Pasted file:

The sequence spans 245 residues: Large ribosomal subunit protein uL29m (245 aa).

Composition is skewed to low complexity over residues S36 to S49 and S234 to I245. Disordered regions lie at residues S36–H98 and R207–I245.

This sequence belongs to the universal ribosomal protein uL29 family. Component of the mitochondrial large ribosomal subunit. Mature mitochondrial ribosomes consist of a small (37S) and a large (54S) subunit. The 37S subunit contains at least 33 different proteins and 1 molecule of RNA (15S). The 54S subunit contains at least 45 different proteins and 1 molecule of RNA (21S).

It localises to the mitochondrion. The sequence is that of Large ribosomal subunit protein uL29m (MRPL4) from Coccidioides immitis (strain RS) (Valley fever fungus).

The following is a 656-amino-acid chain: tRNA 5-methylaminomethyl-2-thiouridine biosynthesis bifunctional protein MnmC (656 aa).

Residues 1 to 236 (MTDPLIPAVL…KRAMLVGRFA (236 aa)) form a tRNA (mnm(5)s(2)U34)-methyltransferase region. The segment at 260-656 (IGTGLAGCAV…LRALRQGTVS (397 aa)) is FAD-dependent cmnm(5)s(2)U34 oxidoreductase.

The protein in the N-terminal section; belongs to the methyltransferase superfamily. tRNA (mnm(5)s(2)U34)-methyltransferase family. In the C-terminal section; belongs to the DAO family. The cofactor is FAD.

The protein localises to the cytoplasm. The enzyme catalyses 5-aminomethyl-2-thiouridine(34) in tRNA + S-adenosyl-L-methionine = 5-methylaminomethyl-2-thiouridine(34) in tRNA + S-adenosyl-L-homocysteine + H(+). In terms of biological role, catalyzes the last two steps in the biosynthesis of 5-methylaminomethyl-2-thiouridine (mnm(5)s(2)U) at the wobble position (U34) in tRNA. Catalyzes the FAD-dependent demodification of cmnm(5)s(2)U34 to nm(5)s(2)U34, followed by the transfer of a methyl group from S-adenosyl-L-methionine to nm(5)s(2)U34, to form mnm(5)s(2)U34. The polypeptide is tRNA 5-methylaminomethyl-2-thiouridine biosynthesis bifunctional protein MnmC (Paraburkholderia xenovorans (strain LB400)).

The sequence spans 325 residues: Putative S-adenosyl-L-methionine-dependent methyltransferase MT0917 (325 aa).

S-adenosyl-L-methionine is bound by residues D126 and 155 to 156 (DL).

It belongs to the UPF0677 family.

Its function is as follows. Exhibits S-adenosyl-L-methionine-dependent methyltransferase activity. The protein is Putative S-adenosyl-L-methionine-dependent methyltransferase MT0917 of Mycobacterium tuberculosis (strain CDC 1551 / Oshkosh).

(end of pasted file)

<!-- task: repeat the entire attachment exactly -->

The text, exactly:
The sequence spans 245 residues: Large ribosomal subunit protein uL29m (245 aa).

Composition is skewed to low complexity over residues S36 to S49 and S234 to I245. Disordered regions lie at residues S36–H98 and R207–I245.

This sequence belongs to the universal ribosomal protein uL29 family. Component of the mitochondrial large ribosomal subunit. Mature mitochondrial ribosomes consist of a small (37S) and a large (54S) subunit. The 37S subunit contains at least 33 different proteins and 1 molecule of RNA (15S). The 54S subunit contains at least 45 different proteins and 1 molecule of RNA (21S).

It localises to the mitochondrion. The sequence is that of Large ribosomal subunit protein uL29m (MRPL4) from Coccidioides immitis (strain RS) (Valley fever fungus).

The following is a 656-amino-acid chain: tRNA 5-methylaminomethyl-2-thiouridine biosynthesis bifunctional protein MnmC (656 aa).

Residues 1 to 236 (MTDPLIPAVL…KRAMLVGRFA (236 aa)) form a tRNA (mnm(5)s(2)U34)-methyltransferase region. The segment at 260-656 (IGTGLAGCAV…LRALRQGTVS (397 aa)) is FAD-dependent cmnm(5)s(2)U34 oxidoreductase.

The protein in the N-terminal section; belongs to the methyltransferase superfamily. tRNA (mnm(5)s(2)U34)-methyltransferase family. In the C-terminal section; belongs to the DAO family. The cofactor is FAD.

The protein localises to the cytoplasm. The enzyme catalyses 5-aminomethyl-2-thiouridine(34) in tRNA + S-adenosyl-L-methionine = 5-methylaminomethyl-2-thiouridine(34) in tRNA + S-adenosyl-L-homocysteine + H(+). In terms of biological role, catalyzes the last two steps in the biosynthesis of 5-methylaminomethyl-2-thiouridine (mnm(5)s(2)U) at the wobble position (U34) in tRNA. Catalyzes the FAD-dependent demodification of cmnm(5)s(2)U34 to nm(5)s(2)U34, followed by the transfer of a methyl group from S-adenosyl-L-methionine to nm(5)s(2)U34, to form mnm(5)s(2)U34. The polypeptide is tRNA 5-methylaminomethyl-2-thiouridine biosynthesis bifunctional protein MnmC (Paraburkholderia xenovorans (strain LB400)).

The sequence spans 325 residues: Putative S-adenosyl-L-methionine-dependent methyltransferase MT0917 (325 aa).

S-adenosyl-L-methionine is bound by residues D126 and 155 to 156 (DL).

It belongs to the UPF0677 family.

Its function is as follows. Exhibits S-adenosyl-L-methionine-dependent methyltransferase activity. The protein is Putative S-adenosyl-L-methionine-dependent methyltransferase MT0917 of Mycobacterium tuberculosis (strain CDC 1551 / Oshkosh).